Movie Review: The Girl with the Dragon Tattoo

Well, it’s been a couple weeks since I last posted. Hopefully, I can catch up with the blog posts I have in mind.

The Girl with the Dragon TattooA day or two after I watched Changeling, I rented The Girl with the Dragon Tattoo. I wasn’t originally planning on watching this movie. But when I ran across this page on RAINN (Rape, Abuse & Incest National Network), I decided I should check into it. Not because I have a fascination with rape/abuse. But because I am passionate about supporting victims of sexual violence.

So what is this movie about? IMDB’s profile says

Forty years ago, Harriet Vanger disappeared from a family gathering on the island owned and inhabited by the powerful Vanger clan. Her body was never found, yet her uncle is convinced it was murder and that the killer is a member of his own tightly knit but dysfunctional family. He employs disgraced financial journalist Mikael Blomkvist and the tattooed, ruthless computer hacker Lisbeth Salander to investigate. When the pair link Harriet’s disappearance to a number of grotesque murders from almost forty years ago, they begin to unravel a dark and appalling family history. But the Vanger’s are a secretive clan, and Blomkvist and Salander are about to find out just how far they are prepared to go to protect themselves.

The main aspects of the movie I did enjoy. I like mystery-type films. They did a decent job with the plot and did great character development. It was also interesting that it was a Swedish film, having hardly ever watched any movies from Sweden. Foreign based films are always interesting in and of themselves because they focus on slightly different things than we do in the States.

While it is not the focal point of this movie (the murder case is), the aspect that caught my attention was Lisbeth Salander’s character. Lisbeth Salander is a girl who has been sexually victimized numerous times in her life. Obviously, this affects her personality, which, if you watch the movie, plays into a lot of her choices in the film and works its way into the plot. She’s a bright girl, smart with computers and focuses on very key details. She expresses anger, depression, lack of trust, promiscuity—all potential “symptoms” of sexual violence. She also experiences continued prejudice and a lack of respect from others, which only causes more damage to her.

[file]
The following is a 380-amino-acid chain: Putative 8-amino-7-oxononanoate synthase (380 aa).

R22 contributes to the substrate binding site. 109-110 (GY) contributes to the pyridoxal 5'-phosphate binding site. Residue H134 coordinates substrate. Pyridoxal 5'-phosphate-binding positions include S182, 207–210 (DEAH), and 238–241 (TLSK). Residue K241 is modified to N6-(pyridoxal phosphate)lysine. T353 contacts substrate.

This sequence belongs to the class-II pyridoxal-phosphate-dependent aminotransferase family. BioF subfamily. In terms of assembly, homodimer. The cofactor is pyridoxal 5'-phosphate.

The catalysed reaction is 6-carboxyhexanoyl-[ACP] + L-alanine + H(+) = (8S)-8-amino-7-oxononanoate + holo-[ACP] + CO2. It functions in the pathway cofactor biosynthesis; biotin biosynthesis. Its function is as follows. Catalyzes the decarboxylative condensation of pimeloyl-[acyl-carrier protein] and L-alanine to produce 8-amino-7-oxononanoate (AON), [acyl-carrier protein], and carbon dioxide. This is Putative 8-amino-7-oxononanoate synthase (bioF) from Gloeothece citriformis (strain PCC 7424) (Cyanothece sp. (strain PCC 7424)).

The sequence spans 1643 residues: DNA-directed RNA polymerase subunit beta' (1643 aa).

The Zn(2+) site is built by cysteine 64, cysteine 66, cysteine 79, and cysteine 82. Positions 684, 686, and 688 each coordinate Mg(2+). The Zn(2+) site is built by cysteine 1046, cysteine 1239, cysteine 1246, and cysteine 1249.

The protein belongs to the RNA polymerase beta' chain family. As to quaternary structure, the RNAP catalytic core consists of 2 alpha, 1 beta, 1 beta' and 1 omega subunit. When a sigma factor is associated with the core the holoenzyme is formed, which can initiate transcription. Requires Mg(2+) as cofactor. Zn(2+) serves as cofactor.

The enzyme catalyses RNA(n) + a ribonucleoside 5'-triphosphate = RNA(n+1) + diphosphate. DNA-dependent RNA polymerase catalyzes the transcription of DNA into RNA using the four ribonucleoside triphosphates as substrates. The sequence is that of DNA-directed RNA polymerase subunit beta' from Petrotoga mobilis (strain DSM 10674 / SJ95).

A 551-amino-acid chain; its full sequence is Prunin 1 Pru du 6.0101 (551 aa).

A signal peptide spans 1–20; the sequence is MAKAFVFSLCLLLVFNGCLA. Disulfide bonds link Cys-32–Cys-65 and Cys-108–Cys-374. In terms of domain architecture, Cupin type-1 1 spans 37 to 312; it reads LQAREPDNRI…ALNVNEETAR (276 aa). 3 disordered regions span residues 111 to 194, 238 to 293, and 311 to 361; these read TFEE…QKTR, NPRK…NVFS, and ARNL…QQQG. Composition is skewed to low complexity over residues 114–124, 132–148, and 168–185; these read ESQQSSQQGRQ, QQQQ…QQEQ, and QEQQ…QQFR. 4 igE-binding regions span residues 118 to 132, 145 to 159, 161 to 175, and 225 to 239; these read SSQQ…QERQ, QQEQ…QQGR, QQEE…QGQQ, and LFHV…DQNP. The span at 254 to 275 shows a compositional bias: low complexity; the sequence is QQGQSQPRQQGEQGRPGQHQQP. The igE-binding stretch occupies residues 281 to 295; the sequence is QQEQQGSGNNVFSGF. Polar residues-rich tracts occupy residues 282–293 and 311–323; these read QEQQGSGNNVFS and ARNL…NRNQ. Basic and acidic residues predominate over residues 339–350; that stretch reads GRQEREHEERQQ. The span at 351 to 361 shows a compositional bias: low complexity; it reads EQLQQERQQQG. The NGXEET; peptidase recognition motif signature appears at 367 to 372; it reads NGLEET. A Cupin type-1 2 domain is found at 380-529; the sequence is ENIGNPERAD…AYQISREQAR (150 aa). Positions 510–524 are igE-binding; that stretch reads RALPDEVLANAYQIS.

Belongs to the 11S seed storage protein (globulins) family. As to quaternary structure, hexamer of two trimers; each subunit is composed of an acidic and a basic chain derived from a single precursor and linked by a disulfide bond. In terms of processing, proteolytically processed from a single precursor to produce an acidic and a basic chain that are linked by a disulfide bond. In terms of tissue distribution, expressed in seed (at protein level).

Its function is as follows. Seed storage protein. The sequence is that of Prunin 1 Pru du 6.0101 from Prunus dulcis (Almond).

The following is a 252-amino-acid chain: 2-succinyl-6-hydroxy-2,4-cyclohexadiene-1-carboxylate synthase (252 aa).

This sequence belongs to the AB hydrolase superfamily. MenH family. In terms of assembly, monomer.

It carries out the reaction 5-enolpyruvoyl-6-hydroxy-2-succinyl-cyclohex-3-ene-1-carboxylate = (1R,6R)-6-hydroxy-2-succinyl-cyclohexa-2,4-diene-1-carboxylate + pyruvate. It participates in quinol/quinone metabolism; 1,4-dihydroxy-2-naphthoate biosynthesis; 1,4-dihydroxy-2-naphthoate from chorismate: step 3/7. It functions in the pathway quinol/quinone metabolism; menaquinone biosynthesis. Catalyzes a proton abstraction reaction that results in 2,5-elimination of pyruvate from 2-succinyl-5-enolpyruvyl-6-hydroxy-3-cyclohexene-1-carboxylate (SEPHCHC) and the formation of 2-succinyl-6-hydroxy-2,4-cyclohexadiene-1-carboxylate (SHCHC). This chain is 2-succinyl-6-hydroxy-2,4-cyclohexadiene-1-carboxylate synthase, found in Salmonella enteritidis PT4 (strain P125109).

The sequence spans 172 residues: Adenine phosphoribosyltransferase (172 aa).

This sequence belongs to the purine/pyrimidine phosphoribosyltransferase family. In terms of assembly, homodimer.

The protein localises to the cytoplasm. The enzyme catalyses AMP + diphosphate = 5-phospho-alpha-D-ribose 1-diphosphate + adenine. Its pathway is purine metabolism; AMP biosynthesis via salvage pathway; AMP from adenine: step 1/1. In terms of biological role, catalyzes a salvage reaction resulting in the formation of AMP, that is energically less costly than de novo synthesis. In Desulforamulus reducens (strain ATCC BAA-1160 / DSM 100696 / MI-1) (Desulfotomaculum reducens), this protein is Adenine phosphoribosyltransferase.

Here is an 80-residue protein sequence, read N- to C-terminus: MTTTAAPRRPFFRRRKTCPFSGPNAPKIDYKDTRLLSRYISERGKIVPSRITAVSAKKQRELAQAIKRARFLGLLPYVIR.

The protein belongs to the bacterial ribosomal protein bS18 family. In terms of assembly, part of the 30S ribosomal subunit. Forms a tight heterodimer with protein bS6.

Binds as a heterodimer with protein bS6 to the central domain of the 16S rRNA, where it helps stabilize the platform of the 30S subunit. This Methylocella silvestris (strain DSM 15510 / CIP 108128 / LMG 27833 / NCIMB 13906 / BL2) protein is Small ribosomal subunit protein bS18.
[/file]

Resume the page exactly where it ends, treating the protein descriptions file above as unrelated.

While she may not sound like an “appealing” character, I had a lot of respect for her. It was interesting to watch her history be revealed while Salander is helping Mikael Blomkvist in solving the murder case. And, hopefully without giving to much away, I enjoyed the respect Blomkvist gives her. It’s about time.

I probably won’t go out and buy this movie (I’ll explain in the disclaimer), I would recommend this movie to anyone who can stomach it in order to better understand the effects of sexual violence on an individual. It’s pretty realistic, even if it is in a movie.

Disclaimer: This movie is quite graphic. There is a lot of language, some gore and quite a bit of sexuality including nudity and a couple rape scenes. Please, keep this in mind before seeing it. They really do show everything (it is a foreign based film). Also, while I think that this film accurately expresses the affects of sexual violence, the movie does not have a “redeeming” ending as we are used to in the States. Personally, I think it is more realistic that way. Life doesn’t always have redemptive endings. So if you’re expecting that, it won’t come.

For more information on preventing sexual violence or assisting victims/survivors of sexual violence, check out the following websites:

Sexual Violence Center:

Minnesota Coalition for Battered Woman:

RAINN (Rape, Abuse & Incest National Network):

Minnesota Coalition Against Sexual Assault (MNCASA)

Stop it Now:

Many of these sites have links to resources and other sites to check into as well.